There was a part of me that thought I was being a bit arrogant posting a whole load of old reviews on my blog and calling the venture ‘retro reviewing’. My intention was innocent enough - to have all my reviews under one roof. I’m glad I did for the internet is a surprising place sometimes and after one posting of a trio of books I had read and reviewed I received a comment from a publicist offering me a copy of a further book in the series. I was thrilled. So thanks to Katherine Sunderland of Oldcastle Books for getting in touch and sending me a copy of Paris in the Dark.
A well drawn character in a book can jump out of the page at you sometimes. When that character is the protagonist from several books it’s almost like hanging out with an old friend. I was so pleased to reacquaint myself with Christopher Marlowe Cobb. I wanted to see how he’d been doing. I find him alive and well; grown up a bit, aged very slightly but wearing his maturity well. A little less impetuous than previously but still the James Bond of the 1900’s!!
So I knew what to expect when I dived into this book and I wasn’t disappointed, not for a second. Butler writes an intelligent, action packed story with just enough romance to maintain a balance between all the elements that make up this pacy Parisian spy tale.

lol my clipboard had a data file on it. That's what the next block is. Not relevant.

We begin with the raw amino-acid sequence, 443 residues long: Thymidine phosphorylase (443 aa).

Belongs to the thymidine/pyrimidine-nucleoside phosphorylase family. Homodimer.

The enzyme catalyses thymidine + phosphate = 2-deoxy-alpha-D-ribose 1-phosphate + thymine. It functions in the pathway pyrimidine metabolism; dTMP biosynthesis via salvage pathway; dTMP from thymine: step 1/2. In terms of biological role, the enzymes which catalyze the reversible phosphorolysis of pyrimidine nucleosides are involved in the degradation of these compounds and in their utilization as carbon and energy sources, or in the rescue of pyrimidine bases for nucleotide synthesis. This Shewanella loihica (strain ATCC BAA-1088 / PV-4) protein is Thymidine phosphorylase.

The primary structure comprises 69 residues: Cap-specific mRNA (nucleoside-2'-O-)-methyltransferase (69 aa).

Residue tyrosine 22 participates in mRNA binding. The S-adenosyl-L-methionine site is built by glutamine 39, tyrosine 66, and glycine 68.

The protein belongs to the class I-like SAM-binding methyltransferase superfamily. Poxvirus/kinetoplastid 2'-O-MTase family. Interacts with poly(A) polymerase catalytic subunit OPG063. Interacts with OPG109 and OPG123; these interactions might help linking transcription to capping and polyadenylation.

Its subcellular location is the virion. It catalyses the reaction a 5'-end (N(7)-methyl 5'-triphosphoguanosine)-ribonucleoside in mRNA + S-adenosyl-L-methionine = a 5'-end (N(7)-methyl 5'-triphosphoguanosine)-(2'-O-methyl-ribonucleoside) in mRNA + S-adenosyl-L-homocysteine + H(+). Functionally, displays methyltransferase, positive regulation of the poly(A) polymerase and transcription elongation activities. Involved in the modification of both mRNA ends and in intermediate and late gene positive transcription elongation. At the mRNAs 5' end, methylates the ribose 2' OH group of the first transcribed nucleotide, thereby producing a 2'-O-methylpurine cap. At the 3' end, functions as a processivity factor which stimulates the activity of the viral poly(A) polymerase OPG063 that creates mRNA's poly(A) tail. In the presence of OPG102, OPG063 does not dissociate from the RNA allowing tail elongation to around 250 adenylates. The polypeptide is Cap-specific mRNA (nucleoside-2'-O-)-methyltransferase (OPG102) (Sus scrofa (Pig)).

It’s atmospheric, well researched so much so that you almost fail to appreciate the subtlety of the research in the descriptions of the streets, vehicles and their interiors and the atmosphere of a city in a war dominated country. I guess if you want to explore the themes more deeply you could find some political and cultural parallels within our contemporary world but it’s okay if you don’t for the story is so keenly plotted, the narrative so well paced that you can gain much satisfaction from this Pulitzer prize winning writer.
It’s unashamed story telling with no defiance of structure and language conventions, a chronological narrative with a beginning, a middle and an end. A crescendo like climax that has you missing some words in your eagerness to find out what happens. And of course there are no punches pulled, there’s some violence but it makes a point. War is messy. Being a spy is a perilous occupation. I don’t believe the story would possess the credibility it does if Butler soft pedalled. (Actually I think there was maybe less violence than in some of the previous Cobb books!)
And while we're at it how about a link to another Robert Olen Butler novel, Perfume River!
But I’m left wondering what Kit Cobb will get up to next? Over to you Robert Olen Butler!! Write me another?